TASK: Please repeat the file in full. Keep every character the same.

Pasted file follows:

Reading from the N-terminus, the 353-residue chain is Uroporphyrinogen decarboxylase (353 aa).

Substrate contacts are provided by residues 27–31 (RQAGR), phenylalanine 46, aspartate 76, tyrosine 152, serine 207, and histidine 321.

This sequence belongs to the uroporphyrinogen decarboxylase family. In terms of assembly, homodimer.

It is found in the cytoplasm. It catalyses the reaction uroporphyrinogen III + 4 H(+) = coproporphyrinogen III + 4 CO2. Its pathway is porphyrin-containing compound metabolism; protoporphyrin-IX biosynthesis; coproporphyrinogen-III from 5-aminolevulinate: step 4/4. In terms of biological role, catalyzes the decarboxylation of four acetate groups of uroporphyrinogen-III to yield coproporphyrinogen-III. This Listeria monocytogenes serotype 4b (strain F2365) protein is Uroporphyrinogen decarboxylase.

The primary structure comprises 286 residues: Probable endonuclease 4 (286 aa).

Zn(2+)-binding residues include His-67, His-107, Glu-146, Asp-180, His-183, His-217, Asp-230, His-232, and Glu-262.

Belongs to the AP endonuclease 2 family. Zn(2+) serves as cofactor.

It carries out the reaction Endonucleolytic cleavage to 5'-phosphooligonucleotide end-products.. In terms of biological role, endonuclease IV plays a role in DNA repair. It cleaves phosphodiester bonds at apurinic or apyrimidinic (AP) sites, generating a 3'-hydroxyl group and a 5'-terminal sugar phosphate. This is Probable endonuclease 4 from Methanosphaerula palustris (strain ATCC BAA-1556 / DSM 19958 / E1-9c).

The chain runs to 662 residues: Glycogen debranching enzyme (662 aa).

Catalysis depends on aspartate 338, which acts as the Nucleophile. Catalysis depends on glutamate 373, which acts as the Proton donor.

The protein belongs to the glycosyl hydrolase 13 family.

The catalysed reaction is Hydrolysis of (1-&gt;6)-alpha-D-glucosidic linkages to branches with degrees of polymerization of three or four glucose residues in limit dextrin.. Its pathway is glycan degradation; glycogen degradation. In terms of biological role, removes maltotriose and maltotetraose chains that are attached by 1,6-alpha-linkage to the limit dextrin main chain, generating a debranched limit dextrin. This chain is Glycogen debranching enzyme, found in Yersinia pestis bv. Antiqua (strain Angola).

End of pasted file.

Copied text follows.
Reading from the N-terminus, the 353-residue chain is Uroporphyrinogen decarboxylase (353 aa).

Substrate contacts are provided by residues 27–31 (RQAGR), phenylalanine 46, aspartate 76, tyrosine 152, serine 207, and histidine 321.

This sequence belongs to the uroporphyrinogen decarboxylase family. In terms of assembly, homodimer.

It is found in the cytoplasm. It catalyses the reaction uroporphyrinogen III + 4 H(+) = coproporphyrinogen III + 4 CO2. Its pathway is porphyrin-containing compound metabolism; protoporphyrin-IX biosynthesis; coproporphyrinogen-III from 5-aminolevulinate: step 4/4. In terms of biological role, catalyzes the decarboxylation of four acetate groups of uroporphyrinogen-III to yield coproporphyrinogen-III. This Listeria monocytogenes serotype 4b (strain F2365) protein is Uroporphyrinogen decarboxylase.

The primary structure comprises 286 residues: Probable endonuclease 4 (286 aa).

Zn(2+)-binding residues include His-67, His-107, Glu-146, Asp-180, His-183, His-217, Asp-230, His-232, and Glu-262.

Belongs to the AP endonuclease 2 family. Zn(2+) serves as cofactor.

It carries out the reaction Endonucleolytic cleavage to 5'-phosphooligonucleotide end-products.. In terms of biological role, endonuclease IV plays a role in DNA repair. It cleaves phosphodiester bonds at apurinic or apyrimidinic (AP) sites, generating a 3'-hydroxyl group and a 5'-terminal sugar phosphate. This is Probable endonuclease 4 from Methanosphaerula palustris (strain ATCC BAA-1556 / DSM 19958 / E1-9c).

The chain runs to 662 residues: Glycogen debranching enzyme (662 aa).

Catalysis depends on aspartate 338, which acts as the Nucleophile. Catalysis depends on glutamate 373, which acts as the Proton donor.

The protein belongs to the glycosyl hydrolase 13 family.

The catalysed reaction is Hydrolysis of (1-&gt;6)-alpha-D-glucosidic linkages to branches with degrees of polymerization of three or four glucose residues in limit dextrin.. Its pathway is glycan degradation; glycogen degradation. In terms of biological role, removes maltotriose and maltotetraose chains that are attached by 1,6-alpha-linkage to the limit dextrin main chain, generating a debranched limit dextrin. This chain is Glycogen debranching enzyme, found in Yersinia pestis bv. Antiqua (strain Angola).